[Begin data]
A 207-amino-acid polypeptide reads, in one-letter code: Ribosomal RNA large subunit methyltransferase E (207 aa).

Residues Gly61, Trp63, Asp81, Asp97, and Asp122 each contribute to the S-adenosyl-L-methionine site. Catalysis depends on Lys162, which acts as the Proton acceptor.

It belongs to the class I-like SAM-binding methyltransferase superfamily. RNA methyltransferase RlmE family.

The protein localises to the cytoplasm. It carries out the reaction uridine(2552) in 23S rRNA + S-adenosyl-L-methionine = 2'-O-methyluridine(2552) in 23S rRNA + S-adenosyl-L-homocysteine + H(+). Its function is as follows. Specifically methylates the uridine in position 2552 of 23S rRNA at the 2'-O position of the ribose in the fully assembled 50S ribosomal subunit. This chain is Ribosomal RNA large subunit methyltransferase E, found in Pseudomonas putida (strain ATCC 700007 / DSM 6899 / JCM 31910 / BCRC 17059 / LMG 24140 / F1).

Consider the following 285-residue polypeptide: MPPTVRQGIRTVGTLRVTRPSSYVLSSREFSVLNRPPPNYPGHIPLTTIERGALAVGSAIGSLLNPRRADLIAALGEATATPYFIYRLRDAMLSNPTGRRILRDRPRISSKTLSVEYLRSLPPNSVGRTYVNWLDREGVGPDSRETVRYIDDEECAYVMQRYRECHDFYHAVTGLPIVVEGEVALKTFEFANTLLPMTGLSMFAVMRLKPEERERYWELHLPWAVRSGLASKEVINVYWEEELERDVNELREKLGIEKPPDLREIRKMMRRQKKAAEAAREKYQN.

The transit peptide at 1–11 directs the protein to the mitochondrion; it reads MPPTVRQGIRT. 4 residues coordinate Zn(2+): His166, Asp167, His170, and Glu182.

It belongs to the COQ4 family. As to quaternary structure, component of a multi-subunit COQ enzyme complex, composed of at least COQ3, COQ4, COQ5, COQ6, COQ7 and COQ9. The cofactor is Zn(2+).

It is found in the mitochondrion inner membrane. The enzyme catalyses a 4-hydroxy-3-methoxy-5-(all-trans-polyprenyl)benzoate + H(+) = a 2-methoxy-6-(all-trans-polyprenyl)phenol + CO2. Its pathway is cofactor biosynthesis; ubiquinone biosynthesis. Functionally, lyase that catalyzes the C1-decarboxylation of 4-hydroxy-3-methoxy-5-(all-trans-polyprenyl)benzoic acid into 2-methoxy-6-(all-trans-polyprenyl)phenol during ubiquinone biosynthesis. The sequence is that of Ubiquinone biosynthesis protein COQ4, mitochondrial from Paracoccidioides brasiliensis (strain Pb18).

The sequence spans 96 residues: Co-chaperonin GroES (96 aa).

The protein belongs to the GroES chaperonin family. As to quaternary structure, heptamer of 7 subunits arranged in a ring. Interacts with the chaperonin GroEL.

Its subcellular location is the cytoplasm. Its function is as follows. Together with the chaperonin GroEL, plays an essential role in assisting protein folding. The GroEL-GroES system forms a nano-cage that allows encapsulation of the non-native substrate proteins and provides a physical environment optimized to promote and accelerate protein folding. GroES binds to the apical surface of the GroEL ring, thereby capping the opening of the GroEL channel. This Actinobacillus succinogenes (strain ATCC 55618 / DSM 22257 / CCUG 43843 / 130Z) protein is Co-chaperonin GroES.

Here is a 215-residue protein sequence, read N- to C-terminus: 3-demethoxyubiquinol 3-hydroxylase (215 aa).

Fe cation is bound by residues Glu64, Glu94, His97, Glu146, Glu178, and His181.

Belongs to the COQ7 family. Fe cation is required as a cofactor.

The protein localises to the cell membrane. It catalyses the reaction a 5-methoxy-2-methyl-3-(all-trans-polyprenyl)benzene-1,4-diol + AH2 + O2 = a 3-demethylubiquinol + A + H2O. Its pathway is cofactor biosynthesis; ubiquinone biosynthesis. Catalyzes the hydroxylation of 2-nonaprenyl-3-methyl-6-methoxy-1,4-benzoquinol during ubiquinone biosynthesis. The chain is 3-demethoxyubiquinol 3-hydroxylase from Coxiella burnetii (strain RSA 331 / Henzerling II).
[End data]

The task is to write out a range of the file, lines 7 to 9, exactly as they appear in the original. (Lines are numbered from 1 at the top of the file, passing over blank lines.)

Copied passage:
It belongs to the COQ4 family. As to quaternary structure, component of a multi-subunit COQ enzyme complex, composed of at least COQ3, COQ4, COQ5, COQ6, COQ7 and COQ9. The cofactor is Zn(2+).

It is found in the mitochondrion inner membrane. The enzyme catalyses a 4-hydroxy-3-methoxy-5-(all-trans-polyprenyl)benzoate + H(+) = a 2-methoxy-6-(all-trans-polyprenyl)phenol + CO2. Its pathway is cofactor biosynthesis; ubiquinone biosynthesis. Functionally, lyase that catalyzes the C1-decarboxylation of 4-hydroxy-3-methoxy-5-(all-trans-polyprenyl)benzoic acid into 2-methoxy-6-(all-trans-polyprenyl)phenol during ubiquinone biosynthesis. The sequence is that of Ubiquinone biosynthesis protein COQ4, mitochondrial from Paracoccidioides brasiliensis (strain Pb18).

The sequence spans 96 residues: Co-chaperonin GroES (96 aa).